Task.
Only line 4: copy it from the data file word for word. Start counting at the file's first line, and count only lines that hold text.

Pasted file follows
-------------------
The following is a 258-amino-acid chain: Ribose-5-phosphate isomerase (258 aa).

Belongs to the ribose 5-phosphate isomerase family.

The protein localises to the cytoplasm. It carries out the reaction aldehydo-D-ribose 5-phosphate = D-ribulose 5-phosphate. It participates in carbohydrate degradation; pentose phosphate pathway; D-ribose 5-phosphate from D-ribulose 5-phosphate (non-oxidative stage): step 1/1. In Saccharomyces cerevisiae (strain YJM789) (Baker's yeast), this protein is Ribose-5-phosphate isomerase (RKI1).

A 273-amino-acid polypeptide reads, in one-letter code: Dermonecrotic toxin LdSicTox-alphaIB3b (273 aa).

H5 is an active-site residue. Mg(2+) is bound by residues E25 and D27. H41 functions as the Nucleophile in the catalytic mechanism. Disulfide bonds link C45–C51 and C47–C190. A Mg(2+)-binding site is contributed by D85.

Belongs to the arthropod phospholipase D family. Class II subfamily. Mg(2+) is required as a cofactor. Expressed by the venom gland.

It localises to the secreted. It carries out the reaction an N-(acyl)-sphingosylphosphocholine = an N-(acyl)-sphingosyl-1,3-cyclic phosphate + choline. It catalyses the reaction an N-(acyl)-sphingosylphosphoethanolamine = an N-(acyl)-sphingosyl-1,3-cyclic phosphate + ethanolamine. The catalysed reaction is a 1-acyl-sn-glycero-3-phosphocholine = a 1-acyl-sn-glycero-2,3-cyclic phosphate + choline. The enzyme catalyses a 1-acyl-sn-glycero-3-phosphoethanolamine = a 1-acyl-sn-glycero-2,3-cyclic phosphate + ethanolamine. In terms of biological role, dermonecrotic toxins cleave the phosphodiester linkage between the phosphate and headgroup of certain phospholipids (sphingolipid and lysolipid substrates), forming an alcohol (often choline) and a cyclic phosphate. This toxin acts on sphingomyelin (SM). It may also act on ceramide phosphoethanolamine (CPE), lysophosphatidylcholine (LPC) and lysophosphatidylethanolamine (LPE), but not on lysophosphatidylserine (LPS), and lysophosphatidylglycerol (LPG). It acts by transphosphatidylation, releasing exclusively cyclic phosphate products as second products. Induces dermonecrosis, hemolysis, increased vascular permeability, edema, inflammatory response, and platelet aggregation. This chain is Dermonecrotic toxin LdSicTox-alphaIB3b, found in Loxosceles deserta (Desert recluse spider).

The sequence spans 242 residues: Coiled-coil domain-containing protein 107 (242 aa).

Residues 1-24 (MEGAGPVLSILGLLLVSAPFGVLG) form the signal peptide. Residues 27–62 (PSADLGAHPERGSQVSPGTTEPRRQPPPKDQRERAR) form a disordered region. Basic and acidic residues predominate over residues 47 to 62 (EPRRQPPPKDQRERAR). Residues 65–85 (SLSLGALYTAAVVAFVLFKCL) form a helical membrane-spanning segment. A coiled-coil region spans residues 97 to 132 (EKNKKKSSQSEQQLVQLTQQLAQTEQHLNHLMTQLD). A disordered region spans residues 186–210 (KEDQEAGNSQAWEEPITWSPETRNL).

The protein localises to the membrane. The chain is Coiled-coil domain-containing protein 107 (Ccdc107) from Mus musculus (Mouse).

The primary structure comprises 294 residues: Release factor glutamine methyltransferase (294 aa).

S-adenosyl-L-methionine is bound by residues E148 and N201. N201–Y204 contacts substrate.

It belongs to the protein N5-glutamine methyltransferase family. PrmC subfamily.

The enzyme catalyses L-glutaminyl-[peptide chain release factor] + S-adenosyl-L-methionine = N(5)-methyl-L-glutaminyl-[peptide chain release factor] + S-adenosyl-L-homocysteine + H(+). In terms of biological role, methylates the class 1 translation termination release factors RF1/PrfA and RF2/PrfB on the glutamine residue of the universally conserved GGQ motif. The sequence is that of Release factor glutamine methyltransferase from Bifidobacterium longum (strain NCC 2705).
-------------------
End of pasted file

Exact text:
A 273-amino-acid polypeptide reads, in one-letter code: Dermonecrotic toxin LdSicTox-alphaIB3b (273 aa).